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The impact of HIV infection and socioeconomic factors on the incidence of gonorrhea: A county-level, US-wide analysis.

PLoS One; 12(9): e0183938, 2017.
Article in English | MEDLINE | ID: mdl-28863154

BACKGROUND:

Gonorrhea is the second most commonly reported identifiable disease in the United States (U.S.). Importantly, more than 25% of gonorrheal infections demonstrate antibiotic resistance, leading the Centers for Disease Control and Prevention (CDC) to classify gonorrhea as an "urgent threat".

METHODS:

We examined the association of gonorrhea infection rates with the incidence of HIV and socioeconomic factors. A county-level multivariable model was then constructed.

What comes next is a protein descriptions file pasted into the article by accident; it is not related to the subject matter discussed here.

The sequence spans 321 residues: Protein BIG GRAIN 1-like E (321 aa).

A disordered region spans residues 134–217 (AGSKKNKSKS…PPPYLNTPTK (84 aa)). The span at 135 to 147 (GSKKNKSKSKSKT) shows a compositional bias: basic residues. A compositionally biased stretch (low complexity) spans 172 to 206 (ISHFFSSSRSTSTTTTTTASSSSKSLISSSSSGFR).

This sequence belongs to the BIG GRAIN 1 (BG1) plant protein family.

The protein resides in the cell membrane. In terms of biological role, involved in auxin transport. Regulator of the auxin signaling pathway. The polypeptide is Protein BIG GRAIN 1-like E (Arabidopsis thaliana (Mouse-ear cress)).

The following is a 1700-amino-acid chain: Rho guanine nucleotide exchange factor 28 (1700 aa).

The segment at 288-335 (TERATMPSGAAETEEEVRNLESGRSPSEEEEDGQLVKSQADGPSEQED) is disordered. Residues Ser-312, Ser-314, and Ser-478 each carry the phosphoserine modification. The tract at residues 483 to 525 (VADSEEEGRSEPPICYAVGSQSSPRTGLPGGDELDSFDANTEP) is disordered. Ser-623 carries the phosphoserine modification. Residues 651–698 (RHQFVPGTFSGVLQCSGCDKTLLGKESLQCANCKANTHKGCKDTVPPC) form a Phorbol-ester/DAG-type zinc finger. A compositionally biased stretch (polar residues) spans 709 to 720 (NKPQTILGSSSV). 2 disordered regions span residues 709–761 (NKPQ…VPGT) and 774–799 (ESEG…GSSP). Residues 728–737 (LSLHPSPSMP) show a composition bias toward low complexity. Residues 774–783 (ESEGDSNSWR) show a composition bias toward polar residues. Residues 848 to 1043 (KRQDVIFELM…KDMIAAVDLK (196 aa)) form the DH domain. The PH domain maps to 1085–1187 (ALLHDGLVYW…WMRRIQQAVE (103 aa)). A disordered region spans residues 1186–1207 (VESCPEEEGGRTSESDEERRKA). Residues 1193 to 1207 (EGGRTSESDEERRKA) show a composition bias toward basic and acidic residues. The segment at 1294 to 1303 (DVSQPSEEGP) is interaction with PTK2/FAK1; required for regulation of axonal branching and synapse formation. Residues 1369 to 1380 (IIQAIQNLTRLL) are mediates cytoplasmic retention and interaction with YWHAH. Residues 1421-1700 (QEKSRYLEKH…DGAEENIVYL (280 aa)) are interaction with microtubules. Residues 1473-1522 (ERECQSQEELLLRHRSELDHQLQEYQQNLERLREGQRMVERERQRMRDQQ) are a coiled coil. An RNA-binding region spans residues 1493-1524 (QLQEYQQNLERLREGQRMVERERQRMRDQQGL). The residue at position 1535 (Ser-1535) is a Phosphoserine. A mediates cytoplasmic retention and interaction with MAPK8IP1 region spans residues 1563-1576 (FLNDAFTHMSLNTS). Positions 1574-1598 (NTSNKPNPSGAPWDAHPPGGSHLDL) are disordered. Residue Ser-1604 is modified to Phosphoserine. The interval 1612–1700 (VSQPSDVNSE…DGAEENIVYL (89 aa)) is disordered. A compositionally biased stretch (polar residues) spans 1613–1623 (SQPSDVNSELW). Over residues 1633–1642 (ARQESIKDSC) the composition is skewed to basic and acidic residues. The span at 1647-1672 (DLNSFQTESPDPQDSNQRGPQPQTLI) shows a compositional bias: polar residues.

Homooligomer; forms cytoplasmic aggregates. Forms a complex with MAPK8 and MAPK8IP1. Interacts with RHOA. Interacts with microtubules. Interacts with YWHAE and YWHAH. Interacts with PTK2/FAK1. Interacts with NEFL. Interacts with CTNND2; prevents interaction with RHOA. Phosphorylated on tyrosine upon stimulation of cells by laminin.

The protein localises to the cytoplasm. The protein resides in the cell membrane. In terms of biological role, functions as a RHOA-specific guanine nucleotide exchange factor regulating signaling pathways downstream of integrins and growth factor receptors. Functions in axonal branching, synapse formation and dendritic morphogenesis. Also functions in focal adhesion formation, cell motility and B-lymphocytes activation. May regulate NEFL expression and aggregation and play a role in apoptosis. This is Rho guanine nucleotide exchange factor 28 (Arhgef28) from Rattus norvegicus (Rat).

RESULTS:

Multivariable analysis demonstrated that HIV incidence [Coefficient (Coeff): 1.26, 95% Confidence Interval (CI): 0.86, 1.66, P<0.001] exhibited the most powerful independent association with the incidence of gonorrhea and predicted 40% of the observed variation in gonorrhea infection rates. Sociodemographic factors like county urban ranking (Coeff: 0.12, 95% CI: 0.03, 0.20, P = 0.005), percentage of women (Coeff: 0.41, 95% CI: 0.28, 0.53, P<0.001) and percentage of individuals under the poverty line (Coeff: 0.45, 95% CI: 0.32, 0.57, P<0.001) exerted a secondary impact. A regression model that incorporated these variables predicted 56% of the observed variation in gonorrhea incidence (Pmodel<0.001, R2 model = 0.56).

CONCLUSIONS:

Gonorrhea and HIV infection exhibited a powerful correlation thus emphasizing the benefits of comprehensive screening for sexually transmitted infections (STIs) and the value of pre-exposure prophylaxis for HIV among patients visiting an STI clinic. Furthermore, sociodemographic factors also impacted gonorrhea incidence, thus suggesting another possible focus for public health initiatives.